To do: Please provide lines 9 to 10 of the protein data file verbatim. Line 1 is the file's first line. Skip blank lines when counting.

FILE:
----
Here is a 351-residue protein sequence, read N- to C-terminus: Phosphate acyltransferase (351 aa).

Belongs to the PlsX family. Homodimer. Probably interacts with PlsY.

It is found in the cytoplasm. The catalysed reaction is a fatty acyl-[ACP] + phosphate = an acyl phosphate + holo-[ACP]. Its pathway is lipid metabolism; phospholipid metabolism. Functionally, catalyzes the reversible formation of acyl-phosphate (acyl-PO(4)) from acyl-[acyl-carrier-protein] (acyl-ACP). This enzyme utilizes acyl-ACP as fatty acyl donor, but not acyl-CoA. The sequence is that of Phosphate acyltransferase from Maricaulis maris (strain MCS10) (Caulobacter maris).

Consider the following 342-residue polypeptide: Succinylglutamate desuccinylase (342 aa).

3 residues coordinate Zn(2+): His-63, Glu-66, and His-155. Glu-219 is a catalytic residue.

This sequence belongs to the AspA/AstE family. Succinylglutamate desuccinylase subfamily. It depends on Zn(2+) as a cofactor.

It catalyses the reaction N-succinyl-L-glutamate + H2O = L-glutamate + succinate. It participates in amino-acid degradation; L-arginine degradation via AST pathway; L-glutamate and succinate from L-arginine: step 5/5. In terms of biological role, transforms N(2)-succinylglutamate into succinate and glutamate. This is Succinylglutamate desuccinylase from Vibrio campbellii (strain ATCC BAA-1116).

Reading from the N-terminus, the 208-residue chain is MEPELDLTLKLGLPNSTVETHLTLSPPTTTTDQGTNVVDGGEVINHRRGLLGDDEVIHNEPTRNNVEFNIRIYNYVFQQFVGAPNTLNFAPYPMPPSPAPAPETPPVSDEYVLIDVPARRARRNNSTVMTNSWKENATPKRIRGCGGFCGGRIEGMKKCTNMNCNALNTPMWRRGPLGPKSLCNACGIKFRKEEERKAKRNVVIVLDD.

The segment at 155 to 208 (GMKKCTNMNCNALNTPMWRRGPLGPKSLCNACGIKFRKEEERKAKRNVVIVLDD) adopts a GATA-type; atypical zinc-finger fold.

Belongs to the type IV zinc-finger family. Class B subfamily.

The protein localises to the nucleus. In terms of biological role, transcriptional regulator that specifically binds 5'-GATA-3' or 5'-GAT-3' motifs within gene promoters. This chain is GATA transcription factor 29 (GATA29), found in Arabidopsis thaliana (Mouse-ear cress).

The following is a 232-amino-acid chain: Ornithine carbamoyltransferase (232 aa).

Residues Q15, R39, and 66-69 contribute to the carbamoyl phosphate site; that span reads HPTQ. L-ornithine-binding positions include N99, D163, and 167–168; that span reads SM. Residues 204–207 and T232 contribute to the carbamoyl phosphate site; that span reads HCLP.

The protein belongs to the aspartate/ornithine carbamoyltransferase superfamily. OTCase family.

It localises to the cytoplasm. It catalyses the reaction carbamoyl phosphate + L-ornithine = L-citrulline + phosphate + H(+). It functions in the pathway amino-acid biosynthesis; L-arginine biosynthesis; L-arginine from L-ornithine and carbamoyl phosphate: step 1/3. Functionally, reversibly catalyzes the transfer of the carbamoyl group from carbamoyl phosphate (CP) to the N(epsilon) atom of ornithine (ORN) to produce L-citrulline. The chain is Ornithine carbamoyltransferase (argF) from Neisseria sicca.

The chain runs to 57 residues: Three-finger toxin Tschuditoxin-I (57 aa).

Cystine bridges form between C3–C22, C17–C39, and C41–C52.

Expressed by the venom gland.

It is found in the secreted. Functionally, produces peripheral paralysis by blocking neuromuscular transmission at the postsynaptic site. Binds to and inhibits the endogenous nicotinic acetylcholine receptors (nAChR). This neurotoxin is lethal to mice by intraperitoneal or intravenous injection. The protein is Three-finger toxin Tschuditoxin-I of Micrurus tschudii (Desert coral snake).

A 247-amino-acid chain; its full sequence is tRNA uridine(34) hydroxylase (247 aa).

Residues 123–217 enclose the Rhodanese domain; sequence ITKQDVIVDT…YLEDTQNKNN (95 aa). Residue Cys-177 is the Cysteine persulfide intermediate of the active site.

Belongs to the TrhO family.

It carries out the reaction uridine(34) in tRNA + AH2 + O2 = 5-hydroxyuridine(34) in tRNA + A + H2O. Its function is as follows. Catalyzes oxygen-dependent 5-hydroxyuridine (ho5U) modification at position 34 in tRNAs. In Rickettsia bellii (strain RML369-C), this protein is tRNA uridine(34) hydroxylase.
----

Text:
The segment at 155 to 208 (GMKKCTNMNCNALNTPMWRRGPLGPKSLCNACGIKFRKEEERKAKRNVVIVLDD) adopts a GATA-type; atypical zinc-finger fold.

Belongs to the type IV zinc-finger family. Class B subfamily.